- Posted by Bill Arnold
- On January 21, 2016
- 0 Comments
- Lodge organists
Interesting article from The Lodge Organist Internet lodge:
W.Bro Naunton Liles P.A.G.D.C.
Organist 1999 – 2005
The purpose of music in Freemasonry is to add dignity, to provide a structure and atmosphere to the ceremony and to help everyone take part by singing the words of Odes.
W.Bro Naunton Liles has written a series of articles to assist those involved in this important aspect of Masonic meetings.
- Music for Internet Lodge No. 9659
- The Reluctant Organist
- Odd and Awful Organs
- Organs -Short Term Hire
We trust you find them interesting and useful.
About the author
Naunton Liles has been a Masonic organist for over 50 years and is an active organist in several orders.
He is currently Grand Organist of Mark Master Masons and Great Organist in KT.
He has played at more than 100 Masonic centres in the UK and Europe.
One comment I thought was plainly from an Organist would be in the Odd and awful Organs paper. Although the Brother references the electronic and computerized version and says to avoid them, many Lodges have little choice is they desire music during the rituals. Frankly I’d go for the electronic or recorded music over no music, especially during degrees any day.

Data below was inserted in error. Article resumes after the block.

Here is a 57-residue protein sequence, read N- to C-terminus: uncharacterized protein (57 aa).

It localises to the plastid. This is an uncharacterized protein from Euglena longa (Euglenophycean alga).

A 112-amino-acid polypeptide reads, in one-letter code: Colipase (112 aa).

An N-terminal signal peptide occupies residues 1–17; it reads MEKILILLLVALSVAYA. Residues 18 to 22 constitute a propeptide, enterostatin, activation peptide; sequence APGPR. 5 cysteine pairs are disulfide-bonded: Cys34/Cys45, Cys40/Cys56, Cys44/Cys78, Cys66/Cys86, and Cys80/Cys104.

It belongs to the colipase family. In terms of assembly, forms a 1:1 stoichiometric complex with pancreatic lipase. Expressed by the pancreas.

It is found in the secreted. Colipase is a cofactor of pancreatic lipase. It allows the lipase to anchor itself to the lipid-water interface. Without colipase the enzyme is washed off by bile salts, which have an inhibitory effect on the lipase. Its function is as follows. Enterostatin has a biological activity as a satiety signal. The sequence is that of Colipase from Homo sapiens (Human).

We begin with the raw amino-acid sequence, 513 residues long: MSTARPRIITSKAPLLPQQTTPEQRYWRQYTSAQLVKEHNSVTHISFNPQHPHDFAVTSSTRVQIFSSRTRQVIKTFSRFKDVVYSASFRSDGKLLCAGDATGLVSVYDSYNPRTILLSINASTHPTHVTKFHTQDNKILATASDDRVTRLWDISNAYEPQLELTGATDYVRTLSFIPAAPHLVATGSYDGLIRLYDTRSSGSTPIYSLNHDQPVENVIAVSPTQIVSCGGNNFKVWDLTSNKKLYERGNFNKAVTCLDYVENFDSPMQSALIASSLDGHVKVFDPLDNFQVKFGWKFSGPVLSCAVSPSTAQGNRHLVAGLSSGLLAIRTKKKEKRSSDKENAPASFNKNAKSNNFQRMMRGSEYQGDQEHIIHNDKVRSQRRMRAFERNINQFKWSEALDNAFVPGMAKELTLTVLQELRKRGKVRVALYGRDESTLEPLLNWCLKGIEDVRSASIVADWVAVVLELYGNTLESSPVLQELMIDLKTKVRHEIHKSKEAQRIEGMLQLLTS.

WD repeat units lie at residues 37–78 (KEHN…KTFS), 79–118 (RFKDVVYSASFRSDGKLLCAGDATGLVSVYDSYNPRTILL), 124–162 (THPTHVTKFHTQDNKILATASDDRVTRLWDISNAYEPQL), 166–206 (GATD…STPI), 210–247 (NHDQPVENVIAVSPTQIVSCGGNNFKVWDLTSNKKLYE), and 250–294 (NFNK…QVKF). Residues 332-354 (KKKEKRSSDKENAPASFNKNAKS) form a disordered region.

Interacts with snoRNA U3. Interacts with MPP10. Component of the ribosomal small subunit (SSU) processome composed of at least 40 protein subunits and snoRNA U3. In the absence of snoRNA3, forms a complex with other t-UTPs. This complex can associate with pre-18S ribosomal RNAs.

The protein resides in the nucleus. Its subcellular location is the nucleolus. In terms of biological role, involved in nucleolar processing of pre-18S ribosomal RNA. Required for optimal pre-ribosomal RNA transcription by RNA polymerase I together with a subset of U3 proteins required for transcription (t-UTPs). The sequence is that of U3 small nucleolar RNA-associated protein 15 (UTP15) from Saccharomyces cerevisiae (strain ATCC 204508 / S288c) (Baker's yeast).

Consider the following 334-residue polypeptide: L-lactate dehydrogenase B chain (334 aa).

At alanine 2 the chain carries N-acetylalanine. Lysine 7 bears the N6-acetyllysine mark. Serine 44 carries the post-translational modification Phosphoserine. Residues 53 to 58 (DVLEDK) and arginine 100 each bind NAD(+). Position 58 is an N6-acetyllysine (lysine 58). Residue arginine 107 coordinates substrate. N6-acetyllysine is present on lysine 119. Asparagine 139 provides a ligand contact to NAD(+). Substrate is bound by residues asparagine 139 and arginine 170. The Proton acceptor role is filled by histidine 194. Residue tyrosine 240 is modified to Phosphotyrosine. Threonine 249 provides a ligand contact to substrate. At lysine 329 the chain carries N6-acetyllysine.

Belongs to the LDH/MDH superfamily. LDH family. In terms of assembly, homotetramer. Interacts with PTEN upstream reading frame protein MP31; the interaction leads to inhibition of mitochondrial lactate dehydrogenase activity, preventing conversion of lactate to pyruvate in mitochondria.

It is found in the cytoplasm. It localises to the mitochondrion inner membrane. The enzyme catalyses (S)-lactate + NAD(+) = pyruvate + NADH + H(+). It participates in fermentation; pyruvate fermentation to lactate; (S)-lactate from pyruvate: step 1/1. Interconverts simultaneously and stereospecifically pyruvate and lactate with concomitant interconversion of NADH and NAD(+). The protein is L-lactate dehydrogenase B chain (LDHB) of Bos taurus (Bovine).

As Lodges go without and entering, passing and raising Masons, without music it looses something and anything is better than nothing with a bit of practice one can use something like MLO to add that music back into the ritual at their own Lodge and make it sound like there was a living organist sitting at the organ. The lodge organist, that often goes unfilled at many a Lodge may never be really replaced and a live musician is always preferable. But when in a pinch or your organ is on the fritz, Mylodgeoranist.com can really come in handy.
That being said it’s not the best to have a clunky system that is hard to control or is unorganized. In setting up and testing MLO we have endeavored to make it easy to have a brother with just a few minutes of instruction play beautifully and make the ceremony memorable to the men being entered, passed or raised.